Students will be required to make a 3 minute presentation on their draft research paper, which is to be uploaded to Moodle. This presentation should address the following questions:

  • What are you researching?
  • Why are you researching this topic?
  • What are the values or outcomes of your research?
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Assessment Components

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The internal assessment/exam ratio (as stated in the University Calendar) is 100:0. There is no final exam. The final exam makes up 0% of the overall mark.

The internal assessment/exam ratio (as stated in the University Calendar) is 100:0 or 0:0, whichever is more favourable for the student. The final exam makes up either 0% or 0% of the overall mark.

Component DescriptionDue Date TimePercentage of overall markSubmission MethodCompulsory
1. Proposal
29 Apr 2019
5:00 PM
  • Online: Submit through Moodle
2. Research Paper
24 Feb 2019
5:00 PM
  • Online: Submit through Moodle
3. Student Video Presentation
24 May 2019
5:00 PM
  • Online: Submit through Moodle
Assessment Total:     100    
Failing to complete a compulsory assessment component of a paper will result in an IC grade
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Required and Recommended Readings

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Required Readings

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All law students are required to purchase, for use in all law papers, a copy of McLay, Murray & Orpin, New Zealand Law Style Guide, 3rd edition, Thomson Reuters (2018).This is available from Bennetts Bookshop.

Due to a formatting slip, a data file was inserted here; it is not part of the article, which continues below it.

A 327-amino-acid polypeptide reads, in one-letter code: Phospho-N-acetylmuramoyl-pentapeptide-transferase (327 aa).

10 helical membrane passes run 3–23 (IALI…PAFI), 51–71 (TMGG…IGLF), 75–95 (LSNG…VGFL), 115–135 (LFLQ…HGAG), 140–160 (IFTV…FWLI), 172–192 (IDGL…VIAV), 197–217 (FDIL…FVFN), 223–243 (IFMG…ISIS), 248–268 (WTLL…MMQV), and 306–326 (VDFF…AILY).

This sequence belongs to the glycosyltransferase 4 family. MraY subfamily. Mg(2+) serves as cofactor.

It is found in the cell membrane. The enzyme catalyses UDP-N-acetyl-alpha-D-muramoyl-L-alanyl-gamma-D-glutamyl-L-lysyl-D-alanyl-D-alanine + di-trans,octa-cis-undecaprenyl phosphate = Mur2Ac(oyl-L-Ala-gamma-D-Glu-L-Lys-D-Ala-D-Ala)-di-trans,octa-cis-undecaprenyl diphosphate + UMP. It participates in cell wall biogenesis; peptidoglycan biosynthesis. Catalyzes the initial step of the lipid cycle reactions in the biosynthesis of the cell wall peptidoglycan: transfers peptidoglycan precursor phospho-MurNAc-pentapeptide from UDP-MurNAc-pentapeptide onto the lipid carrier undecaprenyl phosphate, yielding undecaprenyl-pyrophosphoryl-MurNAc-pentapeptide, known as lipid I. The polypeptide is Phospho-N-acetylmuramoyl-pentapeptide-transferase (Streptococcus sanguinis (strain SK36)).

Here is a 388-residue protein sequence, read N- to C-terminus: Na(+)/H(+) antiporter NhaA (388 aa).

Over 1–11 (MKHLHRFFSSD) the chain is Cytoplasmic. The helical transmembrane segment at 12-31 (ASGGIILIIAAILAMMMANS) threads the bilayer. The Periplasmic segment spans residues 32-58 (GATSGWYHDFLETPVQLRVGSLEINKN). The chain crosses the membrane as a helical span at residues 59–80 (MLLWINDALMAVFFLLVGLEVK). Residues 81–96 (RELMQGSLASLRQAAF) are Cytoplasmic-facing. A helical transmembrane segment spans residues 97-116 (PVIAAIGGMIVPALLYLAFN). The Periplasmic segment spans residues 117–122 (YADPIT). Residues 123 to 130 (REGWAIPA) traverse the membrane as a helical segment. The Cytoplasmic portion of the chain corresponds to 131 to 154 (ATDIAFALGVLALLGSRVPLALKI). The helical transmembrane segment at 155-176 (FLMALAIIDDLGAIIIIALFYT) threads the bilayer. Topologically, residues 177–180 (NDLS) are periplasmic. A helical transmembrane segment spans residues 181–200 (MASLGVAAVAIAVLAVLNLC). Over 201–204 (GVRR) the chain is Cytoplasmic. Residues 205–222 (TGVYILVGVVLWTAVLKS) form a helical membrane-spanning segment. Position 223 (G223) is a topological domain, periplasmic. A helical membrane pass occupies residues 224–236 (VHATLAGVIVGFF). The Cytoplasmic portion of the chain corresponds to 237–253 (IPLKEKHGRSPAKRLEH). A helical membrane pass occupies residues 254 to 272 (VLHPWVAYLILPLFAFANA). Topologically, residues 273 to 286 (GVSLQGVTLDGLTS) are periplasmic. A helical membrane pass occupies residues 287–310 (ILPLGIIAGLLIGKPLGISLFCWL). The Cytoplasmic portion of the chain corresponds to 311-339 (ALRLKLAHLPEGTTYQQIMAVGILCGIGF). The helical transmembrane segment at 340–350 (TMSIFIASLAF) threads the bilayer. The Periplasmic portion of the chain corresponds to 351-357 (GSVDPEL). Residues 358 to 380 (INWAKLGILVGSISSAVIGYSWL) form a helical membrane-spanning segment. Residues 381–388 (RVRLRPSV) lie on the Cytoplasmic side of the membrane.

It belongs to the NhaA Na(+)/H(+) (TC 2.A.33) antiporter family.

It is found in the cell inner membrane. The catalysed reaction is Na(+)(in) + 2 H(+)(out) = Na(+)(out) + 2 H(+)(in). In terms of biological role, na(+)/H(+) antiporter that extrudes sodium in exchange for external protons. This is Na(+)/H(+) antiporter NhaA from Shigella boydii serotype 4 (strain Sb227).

Further required readings will be posted on the Moodle page for Law and Equality

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Recommended Readings

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Recommended readings will be posted on the Equality and Law Moodle page.
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Online Support

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All readings and power point slides will be posted on Moodle.
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Workload: 150 hours.

In addition to lecture attendance, significant time will need to be spent on background and complementary reading.

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Linkages to Other Papers

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There are clear linkages between this paper and all other papers with a focus on Human Rights and Indigenous Peoples.

Also links to the 2019 special topic. LEGAL441-19B Sex, Gender and the Law.

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Entry is at the discretion of the Chairperson of Department.